Applied Humanist Ethics

It should be recognized that, with the exception of increasing public awareness of humanism itself and defending the rights of its adherents, there are no uniquely humanist causes. Many of the issues of concern to humanists are shared by others with an active presence in the marketplace of ideas. It behooves us to collaborate with (and learn from) such groups when our interests overlap.

But humanism extends beyond any single cause or political ideology. It is critical that we combine our social and political positions with the message that morality and good deeds need not be grounded in theistic belief. Humanism requires thoughtful analysis of complex subjects and a rational approach to problem-solving.

Many humanist organizations strive to provide a community for those who find meaning and value in life outside a traditional religious framework. Among the activities of such contemporary humanist groups are the critical analysis of dogmatic religious claims, the evaluation of various systems of ethics and philosophy with respect to the present human condition, the examination of contemporary social and political issues and trends, and the review of scientific progress. In conjunction with these activities, humanists publish magazines, newsletters, and books, present lectures, seminars, conferences, and workshops, and maintain Internet websites.

The intent of these endeavors has traditionally been to address needs within the humanist community. What distinguishes our brand of humanist activism from theirs is an outward focus — an attempt not merely to discuss issues within the humanist community but to influence opinion, policy, and action in the larger world. This is not to say that publications and websites don’t “count.” It might be argued that few if any, humanist groups are purely activist, so — to the extent that much of humanist activism can be viewed as educational — many of the above activities may be considered activism or outreach when done in a way that attracts the attention of a wider audience. Thus, even a lecture presented primarily to other humanists can serve as effective outreach when promoted and made available beyond the boundaries of the humanist community. However, here we will concentrate on outreach which is specifically so.

Many groups work to translate humanist aspirations into practical action by explicitly designing activities for the purpose of wider participation. Such practical humanist activism may encompass projects as diverse as protesting violations of civil rights, promoting democratic reform, supporting social programs, or defending the victims of religious persecution, and may take such forms as public demonstrations, letter-writing campaigns, political lobbying, submissions to mainstream media outlets, or contributing human and financial resources to an outside activity.

There is no single model for engaging in humanist activism. Local circumstances, organization demographics, and resource availability will dictate the range of appropriate activities. Local organizations will necessarily concern themselves with local and regional issues, while national or international organizations may focus on issues of broader concern. This is not meant to imply that local humanist organizations are uninterested in these larger issues; it is simply a recognition that each organization or individual must find a niche within which to effect the greatest change.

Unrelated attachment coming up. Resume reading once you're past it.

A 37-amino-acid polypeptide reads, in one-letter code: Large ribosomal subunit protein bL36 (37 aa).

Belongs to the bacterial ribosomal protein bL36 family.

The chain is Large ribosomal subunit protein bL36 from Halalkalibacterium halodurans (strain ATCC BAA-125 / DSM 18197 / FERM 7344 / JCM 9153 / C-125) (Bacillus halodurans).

In some countries, humanist organizations have played active and direct roles in their communities by providing social services and education assistance. In others, humanists serve as advocates for democratic reform, women’s rights, reproductive freedoms, religious tolerance, government accountability, separation of church and state, human rights, and understanding and acceptance of scientific progress. Still, others serve the humanist community by providing non-religious rites of passage.

In short, humanists need to find creative methods for becoming effective advocates for their principles, encouraging the ideals of tolerance and dissent, and seeking the resolution of differences through rational means. We need to act both individually and collectively, finding new models for becoming an activist and leveraging our resources.

Secular Coalition of America

Secular Coalition For America is an advocacy group in Washington, D.C., representing atheists, humanists, freethinkers, agnostics, and other non-theistic people with a naturalistic worldview in American politics.

The Secular Coalition works to increase visibility and respect for non-theistic viewpoints in the United States and to protect and strengthen the secular character of the U.S. government. The Coalition advocates complete separation of church and state within American politics which they claim is clearly established in the U.S. Constitution under the First Amendment. They point out that freedom of conscience, which includes religious freedom, was of such importance that it was made the first of all freedoms protected in the Bill of Rights. The Coalition holds reason and science as it guiding tenets for public policy.

Then and Now (Why get involved?)

“On religion in particular, the time appears to me to have come, when it is a duty of all who, being qualified in point of knowledge, have, on mature consideration, satisfied themselves that the current opinions are not only false, but hurtful, to make their dissent known.” — John Stuart Mill

“Why continue? Because we must. Because we have the call. Because it is nobler to fight for rationality without winning than to give up in the face of continued defeats. Because whatever true progress humanity makes is through the rationality of the occasional individual and because any one individual we may win for the cause may do more for humanity than a hundred thousand who hug their superstitions to their breast.” — Isaac Asimov